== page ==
What’s a fair price for an epiphany?
The Sundance favorite “Me and Earl and the Dying Girl” sabotages itself by answering this question whoppingly, offensively wrong. A dirtier, quirkier take on the same material as last year’s slick cancer romance “The Fault in Our Stars,” this self-consciously clever melodrama equates the value of a girl’s life with a boy’s realization that he should probably go to college. (That sound you just heard was the wistful sigh of a million high-school seniors who wish they had something that juicy to write about for their college-application essay.)
Appropriate to its teenage milieu, Alfonso Gomez-Rejon‘s breakthrough film isn’t unlike spending a couple of hours with an exceptionally witty high-schooler: It’s entertaining as hell, but you can’t help rolling your eyes a little at its self-satisfied pseudo-profundities.
To be fair, it’s easy to see why the film became a festival darling. Based on Jesse Andrews’ novel of the name and adapted by the author himself, “Me and Earl” is both densely packed with droll humor and deft in its emotional manipulations. It aims for and achieves a charming visual whimsy, partly through Claymation sequences involving horses, squirrels and “the hot one from Pussy Riot.”
Headed by a largely unknown but terrific core cast, it feels bracingly contemporary, if occasionally too glib in its cultural references. Its story of a detached dude finally learning to take himself, his life and his relationships seriously is a familiar one, but it’s at least told with goofy flourishes, like a series of puns on cinema classics, that comfortingly reassure us that growing up doesn’t mean having to relinquish the weird, the silly or the absurd.
And yet its premise — that high-school senior Greg (Thomas Mann) learns to embrace the future when it looks like his new leukemia-stricken friend Rachel (Olivia Cooke) won’t have one of her own — is so narcissistically narrated that the story repels with its self-absorption. (Unfortunately, the film celebrates, rather than scrutinizes, Greg’s self-centeredness.)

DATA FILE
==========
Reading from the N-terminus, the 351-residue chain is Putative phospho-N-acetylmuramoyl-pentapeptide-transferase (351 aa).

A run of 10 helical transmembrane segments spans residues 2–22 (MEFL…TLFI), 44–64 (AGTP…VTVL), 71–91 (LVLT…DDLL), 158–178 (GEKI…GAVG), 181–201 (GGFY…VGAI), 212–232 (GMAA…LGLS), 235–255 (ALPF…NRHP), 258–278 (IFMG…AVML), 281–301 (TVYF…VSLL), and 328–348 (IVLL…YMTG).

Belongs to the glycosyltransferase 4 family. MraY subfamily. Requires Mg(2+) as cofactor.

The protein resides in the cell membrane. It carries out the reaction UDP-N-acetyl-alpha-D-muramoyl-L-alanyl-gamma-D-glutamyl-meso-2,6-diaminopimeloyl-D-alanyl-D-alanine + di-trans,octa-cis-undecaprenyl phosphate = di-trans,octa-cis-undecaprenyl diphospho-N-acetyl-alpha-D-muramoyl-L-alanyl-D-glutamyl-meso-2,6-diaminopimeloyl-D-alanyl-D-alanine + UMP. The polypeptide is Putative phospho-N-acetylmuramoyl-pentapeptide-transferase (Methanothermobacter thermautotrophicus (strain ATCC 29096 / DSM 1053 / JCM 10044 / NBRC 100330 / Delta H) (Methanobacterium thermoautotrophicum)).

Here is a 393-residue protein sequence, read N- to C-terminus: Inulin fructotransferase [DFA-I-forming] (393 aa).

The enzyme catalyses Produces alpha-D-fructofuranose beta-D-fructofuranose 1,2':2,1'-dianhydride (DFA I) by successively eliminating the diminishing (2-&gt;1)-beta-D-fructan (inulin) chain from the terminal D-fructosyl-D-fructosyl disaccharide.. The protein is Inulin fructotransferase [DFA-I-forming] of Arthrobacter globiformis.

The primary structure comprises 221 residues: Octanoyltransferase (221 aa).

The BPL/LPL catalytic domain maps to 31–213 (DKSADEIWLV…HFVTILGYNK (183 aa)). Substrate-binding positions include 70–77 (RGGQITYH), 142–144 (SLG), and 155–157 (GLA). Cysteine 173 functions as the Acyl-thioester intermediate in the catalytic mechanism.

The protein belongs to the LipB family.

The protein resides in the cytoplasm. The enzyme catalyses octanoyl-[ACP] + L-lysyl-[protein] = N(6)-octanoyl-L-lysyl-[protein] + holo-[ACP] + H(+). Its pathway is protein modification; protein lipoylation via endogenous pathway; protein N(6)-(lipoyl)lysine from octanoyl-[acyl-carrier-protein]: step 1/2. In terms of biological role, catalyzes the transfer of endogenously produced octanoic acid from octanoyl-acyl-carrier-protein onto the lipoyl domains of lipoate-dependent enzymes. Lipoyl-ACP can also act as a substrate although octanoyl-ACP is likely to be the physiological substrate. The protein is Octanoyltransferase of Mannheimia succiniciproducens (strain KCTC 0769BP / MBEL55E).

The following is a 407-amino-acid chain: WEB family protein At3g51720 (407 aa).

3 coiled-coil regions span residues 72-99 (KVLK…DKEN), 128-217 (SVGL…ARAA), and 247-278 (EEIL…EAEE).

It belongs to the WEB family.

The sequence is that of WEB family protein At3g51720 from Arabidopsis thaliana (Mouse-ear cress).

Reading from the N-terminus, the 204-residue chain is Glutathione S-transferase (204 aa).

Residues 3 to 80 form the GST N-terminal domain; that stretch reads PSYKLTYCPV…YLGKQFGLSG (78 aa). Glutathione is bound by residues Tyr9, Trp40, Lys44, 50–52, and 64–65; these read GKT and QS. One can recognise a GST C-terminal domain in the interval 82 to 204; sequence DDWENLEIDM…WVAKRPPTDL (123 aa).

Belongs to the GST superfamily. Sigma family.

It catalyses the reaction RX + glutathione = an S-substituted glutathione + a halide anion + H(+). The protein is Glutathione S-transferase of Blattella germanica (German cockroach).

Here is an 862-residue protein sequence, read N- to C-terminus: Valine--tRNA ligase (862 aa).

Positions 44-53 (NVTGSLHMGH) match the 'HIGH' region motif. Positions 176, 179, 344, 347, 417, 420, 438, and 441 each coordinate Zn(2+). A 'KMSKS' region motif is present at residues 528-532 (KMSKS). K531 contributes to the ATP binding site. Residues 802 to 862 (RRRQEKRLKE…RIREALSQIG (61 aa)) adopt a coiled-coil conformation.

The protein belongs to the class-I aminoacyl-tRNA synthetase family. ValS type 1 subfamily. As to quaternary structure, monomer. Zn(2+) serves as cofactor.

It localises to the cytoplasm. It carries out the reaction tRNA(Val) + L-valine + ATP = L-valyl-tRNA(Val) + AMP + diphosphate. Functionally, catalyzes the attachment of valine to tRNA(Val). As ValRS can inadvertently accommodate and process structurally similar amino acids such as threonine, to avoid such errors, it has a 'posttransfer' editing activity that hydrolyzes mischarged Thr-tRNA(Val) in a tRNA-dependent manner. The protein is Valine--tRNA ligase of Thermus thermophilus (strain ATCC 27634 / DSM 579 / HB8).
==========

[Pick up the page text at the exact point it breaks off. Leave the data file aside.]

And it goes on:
An amiable loner except for his lifelong pal Earl (R.J. Cyler), Greg is badgered into hanging out with a just-diagnosed Rachel, whom he barely knows, by his bossy mom (Connie Britton). Their first meeting goes about as well as you’d expect from two teenagers forced into conversation; they’re too afraid to make eye contact, and Greg hilariously jokes about touching himself too much. (One of the film’s better observations about adolescence is that teenagers are always terrified that they’re a lot more awkward than they actually are.)
Greg and Rachel quickly establish an easy rapport — a development aided by the fact that the sweet, thoughtful girl has nothing else to do but become her new friend’s steadfast admirer. (Apparently the affection runs in the family; Rachel’s inappropriately flirty mom, played by a game Molly Shannon, also can’t get enough of her daughter’s new friend.)
Earl tells Rachel about the dozens of intentionally bad homages to movie masterpieces he and Greg have made together, and so we’re treated to glimpses of “The Seven Seals,” “Breathe Less” and “A Sockwork Orange,” all adorably dumb. After learning of the duo’s films, Rachel’s intimidatingly attractive friend Madison (Katherine C. Hughes) asks Greg to make a movie for the ill girl. He doesn’t exactly agree to do it, but as Rachel gets sicker, he feels increasingly obligated to make something that’s heartfelt and worthy and special. Of course, that’s easier requested than done.
Despite its lumpen one-sidedness, Greg and Rachel’s blossoming friendship — strictly platonic — is believable and affecting, particularly when they’re just riffing on things to amuse each other in her bedroom. (They bond over how best to avoid annoying well-wishers: Act “subhuman” or just plain dead.)
But the film’s tight focus on Greg’s eventual need to budge from his comfort zone comes at the expense of Rachel’s credibility as a character. She makes a momentous decision that ultimately renders her illness a cheap plot device for Greg’s maturation and the specter of death into mere college-essay fodder. If there’s a lesson the script’s peddling, it’s to answer when opportunism knocks. The better epiphany would have been that cluttering up a film with quips and visual gags and unusual camera angles can only go so far in covering up a cloying, emotionally hollow core.